Kotlin and SmartFoxServer 2X, part 3

This is the third and final chapter of our explorations with Kotlin and SmartFoxServer 2X. After building the first Kotlin extension in part one and creating a basic client app in part two we’re now completing the picture with a client/server example.

Word of advice: if you haven’t followed the two previous chapters make sure to go back and review them before starting with this last chapter.

» Putting it all together

In this final installment we’re going to translate in Kotlin our client and server quick start example from the documentation, applying what we have learned so far about Kotlin.

Server side

package sfs2x.kt

import com.smartfoxserver.v2.core.ISFSEvent
import com.smartfoxserver.v2.core.SFSEventType
import com.smartfoxserver.v2.entities.User
import com.smartfoxserver.v2.entities.data.ISFSObject
import com.smartfoxserver.v2.entities.data.SFSObject
import com.smartfoxserver.v2.extensions.BaseClientRequestHandler
import com.smartfoxserver.v2.extensions.SFSExtension

val CMD_SUM = "sum"

class SumHandler : BaseClientRequestHandler()
    override fun handleClientRequest(user: User, params: ISFSObject)
        if (params.containsKey("n1") && params.containsKey("n2"))
            val n1 = params.getInt("n1")
            val n2 = params.getInt("n2")

            val resObj = SFSObject()
            resObj.putInt("res", n1 + n2)

            send(CMD_SUM, resObj, user)

class KotlinTestExtension : SFSExtension()
    override  fun init()
        trace("Kotlin Extension ready!")

        addRequestHandler(CMD_SUM, SumHandler());

    override fun destroy() {

        trace("Kotlin Extension shutting down.");

We have already learned how to create an Extension class by inheriting from the parent SFSExtension class and overriding the init() method. This time we’re also implementing a request handler by creating a class that extends BaseClientRequestHandler.

Our SumHandler implementation takes two integer parameters, sums them together and sends them back to the client, wrapped in an SFSObject.

As a side note, it’s worth noticing how Kotlin is more flexible with class definitions as we’re not constrained to the one-class-per-file rule of Java development.

Client side

import com.smartfoxserver.v2.entities.data.SFSObject
import com.sun.xml.internal.rngom.parse.host.Base
import sfs2x.client.SmartFox
import sfs2x.client.core.BaseEvent
import sfs2x.client.core.IEventListener
import sfs2x.client.core.SFSEvent
import sfs2x.client.requests.ExtensionRequest
import sfs2x.client.requests.LoginRequest
import sfs2x.client.util.ConfigData

class SFSEventListener : IEventListener
    override fun dispatch(evt: BaseEvent?)

        when (evt?.type)
            SFSEvent.CONNECTION -> onConnection(evt)
            SFSEvent.CONNECTION_LOST -> println("Connection lost")
            SFSEvent.LOGIN -> onLogin(evt)
            SFSEvent.LOGIN_ERROR ->onLoginError(evt)
            SFSEvent.EXTENSION_RESPONSE ->onExtensionResp(evt)

    fun onConnection(evt:BaseEvent)
        val success = evt.arguments.get("success") as Boolean

        if (success)
            println("Connected to server...")
            sfs.send(LoginRequest("", "", cfg.zone))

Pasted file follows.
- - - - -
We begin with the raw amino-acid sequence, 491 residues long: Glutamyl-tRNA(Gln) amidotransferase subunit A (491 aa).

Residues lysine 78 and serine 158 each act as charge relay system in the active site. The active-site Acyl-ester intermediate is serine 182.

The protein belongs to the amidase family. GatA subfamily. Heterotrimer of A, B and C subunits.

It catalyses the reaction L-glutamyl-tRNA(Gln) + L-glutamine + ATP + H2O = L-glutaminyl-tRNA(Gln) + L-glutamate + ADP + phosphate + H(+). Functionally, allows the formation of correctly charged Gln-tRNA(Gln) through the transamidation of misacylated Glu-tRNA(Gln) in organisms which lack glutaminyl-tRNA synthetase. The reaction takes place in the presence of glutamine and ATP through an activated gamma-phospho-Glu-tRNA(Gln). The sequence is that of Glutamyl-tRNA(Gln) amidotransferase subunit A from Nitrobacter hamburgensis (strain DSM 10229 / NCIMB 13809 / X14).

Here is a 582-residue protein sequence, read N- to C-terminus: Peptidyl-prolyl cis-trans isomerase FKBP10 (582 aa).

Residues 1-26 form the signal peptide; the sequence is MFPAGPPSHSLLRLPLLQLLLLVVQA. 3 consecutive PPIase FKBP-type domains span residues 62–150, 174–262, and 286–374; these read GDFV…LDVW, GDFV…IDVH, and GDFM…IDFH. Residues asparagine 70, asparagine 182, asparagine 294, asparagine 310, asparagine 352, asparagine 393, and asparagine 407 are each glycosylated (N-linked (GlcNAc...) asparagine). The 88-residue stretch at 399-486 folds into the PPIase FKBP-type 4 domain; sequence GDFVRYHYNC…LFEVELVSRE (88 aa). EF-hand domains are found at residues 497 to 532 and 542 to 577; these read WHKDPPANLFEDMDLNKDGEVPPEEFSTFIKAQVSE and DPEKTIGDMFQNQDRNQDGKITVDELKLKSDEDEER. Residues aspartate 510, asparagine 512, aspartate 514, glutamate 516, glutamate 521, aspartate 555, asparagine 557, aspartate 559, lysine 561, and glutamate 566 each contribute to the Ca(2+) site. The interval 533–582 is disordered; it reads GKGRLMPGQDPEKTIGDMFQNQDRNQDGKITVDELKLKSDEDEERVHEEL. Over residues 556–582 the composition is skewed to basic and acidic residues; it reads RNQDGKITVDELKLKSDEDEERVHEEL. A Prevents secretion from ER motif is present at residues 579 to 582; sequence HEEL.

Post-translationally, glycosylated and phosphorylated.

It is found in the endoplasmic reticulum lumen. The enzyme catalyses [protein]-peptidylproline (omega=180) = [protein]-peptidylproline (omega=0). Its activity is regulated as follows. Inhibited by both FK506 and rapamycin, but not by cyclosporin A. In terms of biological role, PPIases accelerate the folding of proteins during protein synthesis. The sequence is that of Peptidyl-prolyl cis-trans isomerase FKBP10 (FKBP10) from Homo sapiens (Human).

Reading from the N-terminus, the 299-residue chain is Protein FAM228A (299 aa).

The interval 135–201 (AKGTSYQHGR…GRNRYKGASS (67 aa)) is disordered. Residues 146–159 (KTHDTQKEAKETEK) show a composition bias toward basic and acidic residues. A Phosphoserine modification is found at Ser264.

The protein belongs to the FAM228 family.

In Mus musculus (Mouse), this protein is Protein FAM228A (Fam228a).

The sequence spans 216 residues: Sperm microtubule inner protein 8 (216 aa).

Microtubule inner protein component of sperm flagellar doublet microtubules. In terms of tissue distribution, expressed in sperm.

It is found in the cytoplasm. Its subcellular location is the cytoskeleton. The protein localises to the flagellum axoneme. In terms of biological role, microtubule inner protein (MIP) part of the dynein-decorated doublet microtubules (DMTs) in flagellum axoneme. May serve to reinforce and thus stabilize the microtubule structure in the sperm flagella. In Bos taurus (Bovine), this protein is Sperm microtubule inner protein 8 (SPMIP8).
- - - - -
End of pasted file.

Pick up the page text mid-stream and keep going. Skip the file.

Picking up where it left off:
else println("Connection failed!")

    fun onLogin(evt:BaseEvent)
        println("Logged in as: " + sfs.mySelf.name)
        val sfso = SFSObject()
        sfso.putInt("n1", 15)
        sfso.putInt("n2", 50)

        sfs.send( ExtensionRequest("sum", sfso) )

    fun onLoginError(evt:BaseEvent)
        val errorMsg = evt.arguments.get("errorMessage");
        println("Login failed: ${errorMsg}")

    fun onExtensionResp(evt:BaseEvent)
        val params = evt.arguments.get("params") as SFSObject
        println("Result = " + params.getInt("res"))

val sfs = SmartFox()
val cfg = ConfigData()
val listener = SFSEventListener()

fun main(args: Array<String>)
    println("SFS2X API Version: ${sfs.version}")

    cfg.host = ""
    cfg.port = 9933
    cfg.zone = "BasicExamples"
    cfg.isDebug = false

    sfs.setClientDetails("Kotlin", "")
    sfs.addEventListener(SFSEvent.CONNECTION, listener)
    sfs.addEventListener(SFSEvent.CONNECTION_LOST, listener)
    sfs.addEventListener(SFSEvent.LOGIN, listener)
    sfs.addEventListener(SFSEvent.LOGIN_ERROR, listener)
    sfs.addEventListener(SFSEvent.EXTENSION_RESPONSE, listener)

    // Start connection

As seen in our previous chapter in Kotlin we’re free to write functions outside of classes, so our main() method doesn’t require any class definitions around it. Here we define our connection parameters an register the events we’re going to listen to.

Also notice the usage of the setClientDetails() method to identify the client’s technology. This is an optional step that can be useful to distinguish between different client technologies in our server logs and usage statistics, for example using the Analytics module.

Sending and receiving extension messages is no different from the Java counterpart. All we need to do is wrapping the request (or response) parameters in an SFSObject and send them to the other side. In this case we’re sending two integers (called “n1” and “n2) and we’re expecting an integer (called “res”) in the server response.

» Conclusions

We have found Kotlin a solid alternative to Java development for both client and server sides. It’s relatively easy to get started with and it’s definitely less strict and verbose than Java. Paired with its functional style, modern approach to OOP and interoperability with Java, it is a great tool for developing with SmartFoxServer and building multiplayer apps and games.